" 20. That apart, one cannot lose sight of the fact that a person intending to enjoy electricity though alleged to be a trespasser by the owner of the premises cannot be evicted by the owner except by taking recourse to law. If possession of such trespasser is protected till such time his eviction is ordered according to law, it defies reason as to why an embargo should be created by judicial verdict only in respect of obtaining supply of electricity. None can dispute that electricity is an essential service without which it is difficult to survive. Right to live a meaningful life and with dignity is one of the basic postulates of Article 21 of the Constitution. The right guaranteed under Article 21 is the fundamental of all fundamental rights enshrined in Chapter III of the Constitution. One cannot be deprived of such right only on the basis of an unestablished accusation that he is a trespasser which, as held in Soumitra Banerjee (supra), is commonly used as a tool or means of putting extraneous pressure for resolving civil disputes. Supply of electricity to such alleged trespasser by a licensee would neither prejudice in any manner the owner's right to have an order of eviction passed against him nor would it make any difference so far as status of the alleged trespasser is concerned. The licensee's duty is to sell electricity provided formalities are complied with. There is no justification to hold that lawful occupation of a portion of the premises is a pre-condition for obtaining supply. If the right of an owner to object to electricity being supplied to an occupier of his premises by the licensee is to be conceded on the ground that the occupier has illegally or unauthorisedly taken possession, that would necessarily lead to clothing the licensee with the right to adjudicate the occupier's right to enjoy the property which this Court is inclined to hold is not the legislative intention. The laws of the country provide for adjudication of such issue by an appropriate forum. If there is any flaw in the statute or the phrasing is defective and the need to mend it arises, it is only the legislature that can amend it. It is the function of the Courts to expound and not to legislate is settled law. Keeping in view the scheme of the new Act, reading the word lawful before the word ‘occupier’ would amount to legislation by Court which is impermissible."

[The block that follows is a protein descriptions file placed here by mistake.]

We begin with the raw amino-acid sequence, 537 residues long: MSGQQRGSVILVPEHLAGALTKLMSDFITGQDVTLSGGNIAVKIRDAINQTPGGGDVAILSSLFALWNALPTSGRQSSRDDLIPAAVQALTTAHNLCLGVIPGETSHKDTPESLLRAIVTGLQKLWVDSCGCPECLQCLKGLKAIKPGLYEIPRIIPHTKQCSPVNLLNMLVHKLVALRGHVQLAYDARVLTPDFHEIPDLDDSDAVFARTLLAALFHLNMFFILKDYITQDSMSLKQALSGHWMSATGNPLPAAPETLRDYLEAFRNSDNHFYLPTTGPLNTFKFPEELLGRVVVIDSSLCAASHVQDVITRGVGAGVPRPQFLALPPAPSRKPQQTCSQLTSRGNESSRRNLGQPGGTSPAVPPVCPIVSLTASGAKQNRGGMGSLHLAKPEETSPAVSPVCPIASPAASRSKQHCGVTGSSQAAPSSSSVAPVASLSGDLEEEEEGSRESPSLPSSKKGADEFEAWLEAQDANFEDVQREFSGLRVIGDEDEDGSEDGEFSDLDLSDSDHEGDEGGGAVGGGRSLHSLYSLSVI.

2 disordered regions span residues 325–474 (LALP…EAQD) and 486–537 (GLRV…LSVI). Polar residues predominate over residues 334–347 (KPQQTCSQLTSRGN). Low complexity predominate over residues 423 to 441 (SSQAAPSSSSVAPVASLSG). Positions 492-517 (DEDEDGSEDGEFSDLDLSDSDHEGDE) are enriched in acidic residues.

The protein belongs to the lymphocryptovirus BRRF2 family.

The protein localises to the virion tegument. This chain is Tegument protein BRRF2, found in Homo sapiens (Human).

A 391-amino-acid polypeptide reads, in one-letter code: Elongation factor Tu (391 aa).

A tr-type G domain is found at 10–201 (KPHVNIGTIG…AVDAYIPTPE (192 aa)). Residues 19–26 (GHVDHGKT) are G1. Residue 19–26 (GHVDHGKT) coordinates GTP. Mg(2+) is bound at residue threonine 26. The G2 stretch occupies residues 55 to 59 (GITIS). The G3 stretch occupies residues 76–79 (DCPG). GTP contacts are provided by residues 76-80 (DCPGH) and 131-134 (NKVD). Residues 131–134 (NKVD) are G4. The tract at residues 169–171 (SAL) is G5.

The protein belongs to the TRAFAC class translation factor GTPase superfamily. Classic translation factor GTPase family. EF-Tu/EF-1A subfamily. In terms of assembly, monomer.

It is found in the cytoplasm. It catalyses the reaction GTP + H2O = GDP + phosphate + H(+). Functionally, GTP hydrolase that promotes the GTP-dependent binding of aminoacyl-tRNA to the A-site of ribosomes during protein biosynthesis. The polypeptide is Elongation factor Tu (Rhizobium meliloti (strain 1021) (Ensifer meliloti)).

14. Calcutta High Court in the decision reported as 2021 SCC OnLine Cal 159 Ramjiban Kirtaniya vs. West Bengal State Electricity Distribution Company Ltd. and Ors. held that even a tenant at sufferance unless evicted by due process of law is entitled to electric connection: